IBM I/O Technology Department

I was hired by the IBM Research Division after completing the RCA Institute T3 course. The course consisted of the majority of math, physics and electronic engineering courses in the New York Polytechnic BSEE program.

Holographic fabrication of crystallographically aligned sub-micron gratings in GaAs

When I was hired by IBM I was assigned to Peter Zory as his lab tech. After building a dye laser for the IC personalization system he had designed I was put to work on his pet project. This required that a second order diffraction grating be made in the contact layer of a DH AlGaAs laser diode. The thesis was that the grating would provide both (distributed) feedback and a large output aperture. This would come close solving the problem of large beam divergence and, perhaps reducing the heat problem by reducing the lasing threshold current.

My role in this project was to develop the processes and perform the fabrications needed to test Dr. Zory's ideas. I developed the apparatus needed to make crystallographically aligned holographic diffraction gratings on small pieces of unprocessed laser wafer (provided by the DH Laser Group. This required making very thin photoresist layers on surfaces without creating pin holes. The thin layers were needed to assure that photoresist developed through to the laser wafer surface. The film could then be exposed in the interferometer, developed, post processed with an off-axis metal evaporation and etched in a preferential etchant. The electron microscope photos below (taken by Oliver Wells) show cross sections of a photoresist diffraction grating mask (left, slightly underdeveloped) and a cross section of a diffraction grating etched through such a mask (right, after the mask was stripped). The grating period is about 2400 Angstroms which means the distance from groove center to center is about 425 atoms.

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Grating Coupled Semiconductor Laser Diodes

For the last stage of the process I developed the method for fabricating laser diodes from the processed wafer. We were successful in making grating coupled laser diodes but it didn't solve the problems we had hoped it would. The infrared microphotograph below show a functioning grating coupled laser diode from above. The central square (showing an interference pattern) is the grating coupler.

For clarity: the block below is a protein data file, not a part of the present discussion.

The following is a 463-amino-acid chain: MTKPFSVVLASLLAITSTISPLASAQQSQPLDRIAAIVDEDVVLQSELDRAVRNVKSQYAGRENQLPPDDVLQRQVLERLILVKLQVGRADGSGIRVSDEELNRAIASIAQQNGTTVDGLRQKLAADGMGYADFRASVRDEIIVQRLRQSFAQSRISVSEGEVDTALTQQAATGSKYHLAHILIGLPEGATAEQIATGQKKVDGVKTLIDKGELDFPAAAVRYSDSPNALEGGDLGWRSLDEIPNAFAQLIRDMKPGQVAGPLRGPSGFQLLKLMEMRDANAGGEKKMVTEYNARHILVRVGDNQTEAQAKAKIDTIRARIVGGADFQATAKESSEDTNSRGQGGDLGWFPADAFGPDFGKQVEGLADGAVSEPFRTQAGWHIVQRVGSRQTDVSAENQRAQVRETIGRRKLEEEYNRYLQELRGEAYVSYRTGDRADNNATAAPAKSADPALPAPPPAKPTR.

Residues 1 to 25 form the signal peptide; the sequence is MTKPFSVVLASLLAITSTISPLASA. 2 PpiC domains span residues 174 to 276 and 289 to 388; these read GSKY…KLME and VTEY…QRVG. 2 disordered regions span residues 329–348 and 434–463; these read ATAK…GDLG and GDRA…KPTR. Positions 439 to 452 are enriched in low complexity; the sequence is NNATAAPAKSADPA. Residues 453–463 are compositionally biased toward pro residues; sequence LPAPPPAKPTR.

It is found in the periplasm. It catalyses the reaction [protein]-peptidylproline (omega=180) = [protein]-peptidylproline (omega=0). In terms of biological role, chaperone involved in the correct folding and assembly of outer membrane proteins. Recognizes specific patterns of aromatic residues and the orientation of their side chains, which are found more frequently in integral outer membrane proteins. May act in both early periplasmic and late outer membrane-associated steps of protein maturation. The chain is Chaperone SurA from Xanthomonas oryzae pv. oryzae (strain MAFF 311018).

Pete told me that if I participated in writing a journal article for this work I would have first author position on the grating fabrication article and second on the device physics article. I think of it as a measure of Pete's intellectual integrity that he didn't just "acknowledge" me at the end of the article. I've been told that after this work my reputation was that I could be given a hard problem and left alone, and that after a while I would come back with something that worked. I owe Pete a great deal.

Semiconductor Lasers on Silicon Optical Benches

The Silicon Optical Bench was a successful attempt to solve two problems with the DHS semiconductor laser: the devices had to dissipate as much as a watt of heat from a volume that measured about 100 cubic microns and the devices had a highly divergent beam in one axis. The emitting aperture of the device had to be aligned with sub-micron accuracy to an optical collection system designed to compensate for the divergent beam pattern of the laser.

This work could not have been accomplished without the contributions of John Harper (optical design) and Michael J. Brady (Silicon Optical Bench fabrication). Credit for the initial concept was claimed by Eric Lean (Manager) and John Crow (RSM). Robert Laff (RSM) developed a thermal resistance model of the laser diode / silicon / copper package.